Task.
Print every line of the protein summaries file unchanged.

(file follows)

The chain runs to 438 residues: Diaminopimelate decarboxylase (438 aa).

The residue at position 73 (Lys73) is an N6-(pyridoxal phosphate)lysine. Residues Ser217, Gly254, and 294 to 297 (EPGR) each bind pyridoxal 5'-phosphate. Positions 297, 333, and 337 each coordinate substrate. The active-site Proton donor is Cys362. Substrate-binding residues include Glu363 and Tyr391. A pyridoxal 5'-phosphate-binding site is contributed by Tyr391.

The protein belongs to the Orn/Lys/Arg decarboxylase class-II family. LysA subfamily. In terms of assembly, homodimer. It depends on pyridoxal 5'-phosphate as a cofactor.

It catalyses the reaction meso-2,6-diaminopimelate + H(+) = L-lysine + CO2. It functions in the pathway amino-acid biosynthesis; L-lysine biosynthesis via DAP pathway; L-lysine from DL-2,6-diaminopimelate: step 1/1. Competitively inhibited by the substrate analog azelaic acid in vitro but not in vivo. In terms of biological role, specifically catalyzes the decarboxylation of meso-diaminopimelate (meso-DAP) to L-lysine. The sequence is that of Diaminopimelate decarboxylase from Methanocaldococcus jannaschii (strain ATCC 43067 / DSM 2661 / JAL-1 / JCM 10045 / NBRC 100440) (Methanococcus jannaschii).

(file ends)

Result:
The chain runs to 438 residues: Diaminopimelate decarboxylase (438 aa).

The residue at position 73 (Lys73) is an N6-(pyridoxal phosphate)lysine. Residues Ser217, Gly254, and 294 to 297 (EPGR) each bind pyridoxal 5'-phosphate. Positions 297, 333, and 337 each coordinate substrate. The active-site Proton donor is Cys362. Substrate-binding residues include Glu363 and Tyr391. A pyridoxal 5'-phosphate-binding site is contributed by Tyr391.

The protein belongs to the Orn/Lys/Arg decarboxylase class-II family. LysA subfamily. In terms of assembly, homodimer. It depends on pyridoxal 5'-phosphate as a cofactor.

It catalyses the reaction meso-2,6-diaminopimelate + H(+) = L-lysine + CO2. It functions in the pathway amino-acid biosynthesis; L-lysine biosynthesis via DAP pathway; L-lysine from DL-2,6-diaminopimelate: step 1/1. Competitively inhibited by the substrate analog azelaic acid in vitro but not in vivo. In terms of biological role, specifically catalyzes the decarboxylation of meso-diaminopimelate (meso-DAP) to L-lysine. The sequence is that of Diaminopimelate decarboxylase from Methanocaldococcus jannaschii (strain ATCC 43067 / DSM 2661 / JAL-1 / JCM 10045 / NBRC 100440) (Methanococcus jannaschii).